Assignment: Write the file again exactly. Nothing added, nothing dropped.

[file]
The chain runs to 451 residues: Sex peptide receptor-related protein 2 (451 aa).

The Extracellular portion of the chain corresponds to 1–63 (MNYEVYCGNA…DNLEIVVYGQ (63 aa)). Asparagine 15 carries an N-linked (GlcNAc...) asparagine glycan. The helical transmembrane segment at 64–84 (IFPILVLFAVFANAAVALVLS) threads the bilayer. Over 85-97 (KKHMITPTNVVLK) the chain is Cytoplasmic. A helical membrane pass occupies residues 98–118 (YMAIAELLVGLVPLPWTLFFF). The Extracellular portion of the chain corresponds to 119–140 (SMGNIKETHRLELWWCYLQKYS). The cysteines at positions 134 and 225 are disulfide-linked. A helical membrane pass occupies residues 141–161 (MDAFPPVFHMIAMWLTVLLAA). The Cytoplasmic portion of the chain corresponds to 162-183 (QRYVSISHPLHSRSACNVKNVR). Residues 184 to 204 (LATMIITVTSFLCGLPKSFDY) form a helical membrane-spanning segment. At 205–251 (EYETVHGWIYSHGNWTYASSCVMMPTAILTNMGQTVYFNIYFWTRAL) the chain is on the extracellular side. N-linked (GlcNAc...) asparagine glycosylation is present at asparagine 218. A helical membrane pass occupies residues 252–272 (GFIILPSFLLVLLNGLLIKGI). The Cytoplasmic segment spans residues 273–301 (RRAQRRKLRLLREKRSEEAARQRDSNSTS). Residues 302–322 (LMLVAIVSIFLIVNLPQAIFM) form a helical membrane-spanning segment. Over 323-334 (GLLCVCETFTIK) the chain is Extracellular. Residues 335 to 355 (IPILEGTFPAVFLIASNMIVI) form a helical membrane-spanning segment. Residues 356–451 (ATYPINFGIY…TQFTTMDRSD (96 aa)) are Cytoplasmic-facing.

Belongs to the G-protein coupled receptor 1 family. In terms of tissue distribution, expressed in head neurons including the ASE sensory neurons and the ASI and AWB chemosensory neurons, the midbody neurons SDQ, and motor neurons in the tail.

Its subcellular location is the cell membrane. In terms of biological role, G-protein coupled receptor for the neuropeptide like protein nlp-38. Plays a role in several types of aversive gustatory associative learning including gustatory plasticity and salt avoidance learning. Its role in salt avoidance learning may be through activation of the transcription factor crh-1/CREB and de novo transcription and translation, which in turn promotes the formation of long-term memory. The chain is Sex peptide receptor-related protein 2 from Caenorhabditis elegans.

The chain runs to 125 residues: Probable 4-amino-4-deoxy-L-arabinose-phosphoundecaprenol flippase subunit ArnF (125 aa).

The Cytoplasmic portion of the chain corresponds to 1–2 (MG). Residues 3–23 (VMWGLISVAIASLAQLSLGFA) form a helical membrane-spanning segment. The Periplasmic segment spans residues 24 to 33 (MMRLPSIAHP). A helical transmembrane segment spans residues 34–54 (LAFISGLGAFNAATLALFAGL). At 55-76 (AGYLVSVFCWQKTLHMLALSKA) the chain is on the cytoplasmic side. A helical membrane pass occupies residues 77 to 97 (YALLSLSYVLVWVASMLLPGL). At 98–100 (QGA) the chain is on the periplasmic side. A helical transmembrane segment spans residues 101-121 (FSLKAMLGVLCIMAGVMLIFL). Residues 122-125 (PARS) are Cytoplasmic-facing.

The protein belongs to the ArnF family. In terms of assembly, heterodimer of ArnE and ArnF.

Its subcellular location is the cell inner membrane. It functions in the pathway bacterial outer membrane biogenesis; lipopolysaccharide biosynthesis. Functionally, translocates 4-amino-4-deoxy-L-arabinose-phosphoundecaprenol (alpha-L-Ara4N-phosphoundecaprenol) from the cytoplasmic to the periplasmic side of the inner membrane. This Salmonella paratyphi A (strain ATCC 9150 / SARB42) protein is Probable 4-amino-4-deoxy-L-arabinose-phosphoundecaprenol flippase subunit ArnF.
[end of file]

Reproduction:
The chain runs to 451 residues: Sex peptide receptor-related protein 2 (451 aa).

The Extracellular portion of the chain corresponds to 1–63 (MNYEVYCGNA…DNLEIVVYGQ (63 aa)). Asparagine 15 carries an N-linked (GlcNAc...) asparagine glycan. The helical transmembrane segment at 64–84 (IFPILVLFAVFANAAVALVLS) threads the bilayer. Over 85-97 (KKHMITPTNVVLK) the chain is Cytoplasmic. A helical membrane pass occupies residues 98–118 (YMAIAELLVGLVPLPWTLFFF). The Extracellular portion of the chain corresponds to 119–140 (SMGNIKETHRLELWWCYLQKYS). The cysteines at positions 134 and 225 are disulfide-linked. A helical membrane pass occupies residues 141–161 (MDAFPPVFHMIAMWLTVLLAA). The Cytoplasmic portion of the chain corresponds to 162-183 (QRYVSISHPLHSRSACNVKNVR). Residues 184 to 204 (LATMIITVTSFLCGLPKSFDY) form a helical membrane-spanning segment. At 205–251 (EYETVHGWIYSHGNWTYASSCVMMPTAILTNMGQTVYFNIYFWTRAL) the chain is on the extracellular side. N-linked (GlcNAc...) asparagine glycosylation is present at asparagine 218. A helical membrane pass occupies residues 252–272 (GFIILPSFLLVLLNGLLIKGI). The Cytoplasmic segment spans residues 273–301 (RRAQRRKLRLLREKRSEEAARQRDSNSTS). Residues 302–322 (LMLVAIVSIFLIVNLPQAIFM) form a helical membrane-spanning segment. Over 323-334 (GLLCVCETFTIK) the chain is Extracellular. Residues 335 to 355 (IPILEGTFPAVFLIASNMIVI) form a helical membrane-spanning segment. Residues 356–451 (ATYPINFGIY…TQFTTMDRSD (96 aa)) are Cytoplasmic-facing.

Belongs to the G-protein coupled receptor 1 family. In terms of tissue distribution, expressed in head neurons including the ASE sensory neurons and the ASI and AWB chemosensory neurons, the midbody neurons SDQ, and motor neurons in the tail.

Its subcellular location is the cell membrane. In terms of biological role, G-protein coupled receptor for the neuropeptide like protein nlp-38. Plays a role in several types of aversive gustatory associative learning including gustatory plasticity and salt avoidance learning. Its role in salt avoidance learning may be through activation of the transcription factor crh-1/CREB and de novo transcription and translation, which in turn promotes the formation of long-term memory. The chain is Sex peptide receptor-related protein 2 from Caenorhabditis elegans.

The chain runs to 125 residues: Probable 4-amino-4-deoxy-L-arabinose-phosphoundecaprenol flippase subunit ArnF (125 aa).

The Cytoplasmic portion of the chain corresponds to 1–2 (MG). Residues 3–23 (VMWGLISVAIASLAQLSLGFA) form a helical membrane-spanning segment. The Periplasmic segment spans residues 24 to 33 (MMRLPSIAHP). A helical transmembrane segment spans residues 34–54 (LAFISGLGAFNAATLALFAGL). At 55-76 (AGYLVSVFCWQKTLHMLALSKA) the chain is on the cytoplasmic side. A helical membrane pass occupies residues 77 to 97 (YALLSLSYVLVWVASMLLPGL). At 98–100 (QGA) the chain is on the periplasmic side. A helical transmembrane segment spans residues 101-121 (FSLKAMLGVLCIMAGVMLIFL). Residues 122-125 (PARS) are Cytoplasmic-facing.

The protein belongs to the ArnF family. In terms of assembly, heterodimer of ArnE and ArnF.

Its subcellular location is the cell inner membrane. It functions in the pathway bacterial outer membrane biogenesis; lipopolysaccharide biosynthesis. Functionally, translocates 4-amino-4-deoxy-L-arabinose-phosphoundecaprenol (alpha-L-Ara4N-phosphoundecaprenol) from the cytoplasmic to the periplasmic side of the inner membrane. This Salmonella paratyphi A (strain ATCC 9150 / SARB42) protein is Probable 4-amino-4-deoxy-L-arabinose-phosphoundecaprenol flippase subunit ArnF.